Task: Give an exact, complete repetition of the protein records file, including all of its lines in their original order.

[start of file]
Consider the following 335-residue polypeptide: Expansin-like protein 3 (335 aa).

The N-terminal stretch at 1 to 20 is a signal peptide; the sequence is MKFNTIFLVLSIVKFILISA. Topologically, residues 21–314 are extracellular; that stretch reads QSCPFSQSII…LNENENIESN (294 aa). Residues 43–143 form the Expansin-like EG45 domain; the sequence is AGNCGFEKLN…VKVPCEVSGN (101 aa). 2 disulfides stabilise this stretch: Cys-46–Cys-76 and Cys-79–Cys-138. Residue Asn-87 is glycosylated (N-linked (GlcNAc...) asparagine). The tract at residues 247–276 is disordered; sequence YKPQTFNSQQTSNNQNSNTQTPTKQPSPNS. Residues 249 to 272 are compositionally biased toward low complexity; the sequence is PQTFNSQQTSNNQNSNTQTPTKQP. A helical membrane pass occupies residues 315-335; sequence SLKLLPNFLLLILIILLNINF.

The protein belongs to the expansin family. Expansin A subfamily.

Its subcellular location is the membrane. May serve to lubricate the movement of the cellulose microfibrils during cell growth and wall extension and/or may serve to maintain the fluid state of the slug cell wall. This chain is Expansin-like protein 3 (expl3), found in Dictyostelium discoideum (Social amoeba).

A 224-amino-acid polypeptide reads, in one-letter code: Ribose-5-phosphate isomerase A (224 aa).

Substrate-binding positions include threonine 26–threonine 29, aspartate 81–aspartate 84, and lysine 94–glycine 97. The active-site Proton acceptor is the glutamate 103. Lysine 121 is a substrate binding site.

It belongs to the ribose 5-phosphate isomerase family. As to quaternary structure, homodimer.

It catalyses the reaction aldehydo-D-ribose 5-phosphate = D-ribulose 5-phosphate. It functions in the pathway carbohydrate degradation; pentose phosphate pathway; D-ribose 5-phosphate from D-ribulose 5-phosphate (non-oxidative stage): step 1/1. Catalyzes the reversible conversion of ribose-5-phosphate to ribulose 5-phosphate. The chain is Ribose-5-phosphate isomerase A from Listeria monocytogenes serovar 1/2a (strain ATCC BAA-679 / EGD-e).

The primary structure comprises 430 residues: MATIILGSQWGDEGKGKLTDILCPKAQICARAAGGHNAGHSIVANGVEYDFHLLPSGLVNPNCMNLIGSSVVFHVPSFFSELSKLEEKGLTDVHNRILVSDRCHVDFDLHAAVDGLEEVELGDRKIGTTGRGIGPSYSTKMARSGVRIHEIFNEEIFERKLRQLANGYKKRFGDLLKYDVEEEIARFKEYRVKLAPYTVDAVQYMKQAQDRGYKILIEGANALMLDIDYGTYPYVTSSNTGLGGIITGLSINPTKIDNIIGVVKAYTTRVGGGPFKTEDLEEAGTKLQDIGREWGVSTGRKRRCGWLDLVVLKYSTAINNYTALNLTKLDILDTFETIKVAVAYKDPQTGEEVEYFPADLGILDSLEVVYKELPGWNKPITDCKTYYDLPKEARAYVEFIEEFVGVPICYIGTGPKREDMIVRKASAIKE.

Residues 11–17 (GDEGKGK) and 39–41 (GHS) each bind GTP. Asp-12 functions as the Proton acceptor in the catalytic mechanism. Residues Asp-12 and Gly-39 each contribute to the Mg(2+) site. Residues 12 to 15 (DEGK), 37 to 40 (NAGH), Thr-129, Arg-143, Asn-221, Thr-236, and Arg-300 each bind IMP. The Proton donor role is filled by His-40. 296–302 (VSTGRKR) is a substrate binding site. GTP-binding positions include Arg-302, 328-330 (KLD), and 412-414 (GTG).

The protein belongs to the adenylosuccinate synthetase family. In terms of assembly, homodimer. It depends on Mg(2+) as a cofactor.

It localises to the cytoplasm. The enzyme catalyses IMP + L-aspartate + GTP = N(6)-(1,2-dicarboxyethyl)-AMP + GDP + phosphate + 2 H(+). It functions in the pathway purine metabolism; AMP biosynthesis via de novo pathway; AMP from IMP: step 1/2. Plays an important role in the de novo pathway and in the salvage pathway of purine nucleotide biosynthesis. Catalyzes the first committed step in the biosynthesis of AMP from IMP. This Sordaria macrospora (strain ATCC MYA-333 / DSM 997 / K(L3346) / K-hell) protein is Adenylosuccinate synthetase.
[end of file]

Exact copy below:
Consider the following 335-residue polypeptide: Expansin-like protein 3 (335 aa).

The N-terminal stretch at 1 to 20 is a signal peptide; the sequence is MKFNTIFLVLSIVKFILISA. Topologically, residues 21–314 are extracellular; that stretch reads QSCPFSQSII…LNENENIESN (294 aa). Residues 43–143 form the Expansin-like EG45 domain; the sequence is AGNCGFEKLN…VKVPCEVSGN (101 aa). 2 disulfides stabilise this stretch: Cys-46–Cys-76 and Cys-79–Cys-138. Residue Asn-87 is glycosylated (N-linked (GlcNAc...) asparagine). The tract at residues 247–276 is disordered; sequence YKPQTFNSQQTSNNQNSNTQTPTKQPSPNS. Residues 249 to 272 are compositionally biased toward low complexity; the sequence is PQTFNSQQTSNNQNSNTQTPTKQP. A helical membrane pass occupies residues 315-335; sequence SLKLLPNFLLLILIILLNINF.

The protein belongs to the expansin family. Expansin A subfamily.

Its subcellular location is the membrane. May serve to lubricate the movement of the cellulose microfibrils during cell growth and wall extension and/or may serve to maintain the fluid state of the slug cell wall. This chain is Expansin-like protein 3 (expl3), found in Dictyostelium discoideum (Social amoeba).

A 224-amino-acid polypeptide reads, in one-letter code: Ribose-5-phosphate isomerase A (224 aa).

Substrate-binding positions include threonine 26–threonine 29, aspartate 81–aspartate 84, and lysine 94–glycine 97. The active-site Proton acceptor is the glutamate 103. Lysine 121 is a substrate binding site.

It belongs to the ribose 5-phosphate isomerase family. As to quaternary structure, homodimer.

It catalyses the reaction aldehydo-D-ribose 5-phosphate = D-ribulose 5-phosphate. It functions in the pathway carbohydrate degradation; pentose phosphate pathway; D-ribose 5-phosphate from D-ribulose 5-phosphate (non-oxidative stage): step 1/1. Catalyzes the reversible conversion of ribose-5-phosphate to ribulose 5-phosphate. The chain is Ribose-5-phosphate isomerase A from Listeria monocytogenes serovar 1/2a (strain ATCC BAA-679 / EGD-e).

The primary structure comprises 430 residues: MATIILGSQWGDEGKGKLTDILCPKAQICARAAGGHNAGHSIVANGVEYDFHLLPSGLVNPNCMNLIGSSVVFHVPSFFSELSKLEEKGLTDVHNRILVSDRCHVDFDLHAAVDGLEEVELGDRKIGTTGRGIGPSYSTKMARSGVRIHEIFNEEIFERKLRQLANGYKKRFGDLLKYDVEEEIARFKEYRVKLAPYTVDAVQYMKQAQDRGYKILIEGANALMLDIDYGTYPYVTSSNTGLGGIITGLSINPTKIDNIIGVVKAYTTRVGGGPFKTEDLEEAGTKLQDIGREWGVSTGRKRRCGWLDLVVLKYSTAINNYTALNLTKLDILDTFETIKVAVAYKDPQTGEEVEYFPADLGILDSLEVVYKELPGWNKPITDCKTYYDLPKEARAYVEFIEEFVGVPICYIGTGPKREDMIVRKASAIKE.

Residues 11–17 (GDEGKGK) and 39–41 (GHS) each bind GTP. Asp-12 functions as the Proton acceptor in the catalytic mechanism. Residues Asp-12 and Gly-39 each contribute to the Mg(2+) site. Residues 12 to 15 (DEGK), 37 to 40 (NAGH), Thr-129, Arg-143, Asn-221, Thr-236, and Arg-300 each bind IMP. The Proton donor role is filled by His-40. 296–302 (VSTGRKR) is a substrate binding site. GTP-binding positions include Arg-302, 328-330 (KLD), and 412-414 (GTG).

The protein belongs to the adenylosuccinate synthetase family. In terms of assembly, homodimer. It depends on Mg(2+) as a cofactor.

It localises to the cytoplasm. The enzyme catalyses IMP + L-aspartate + GTP = N(6)-(1,2-dicarboxyethyl)-AMP + GDP + phosphate + 2 H(+). It functions in the pathway purine metabolism; AMP biosynthesis via de novo pathway; AMP from IMP: step 1/2. Plays an important role in the de novo pathway and in the salvage pathway of purine nucleotide biosynthesis. Catalyzes the first committed step in the biosynthesis of AMP from IMP. This Sordaria macrospora (strain ATCC MYA-333 / DSM 997 / K(L3346) / K-hell) protein is Adenylosuccinate synthetase.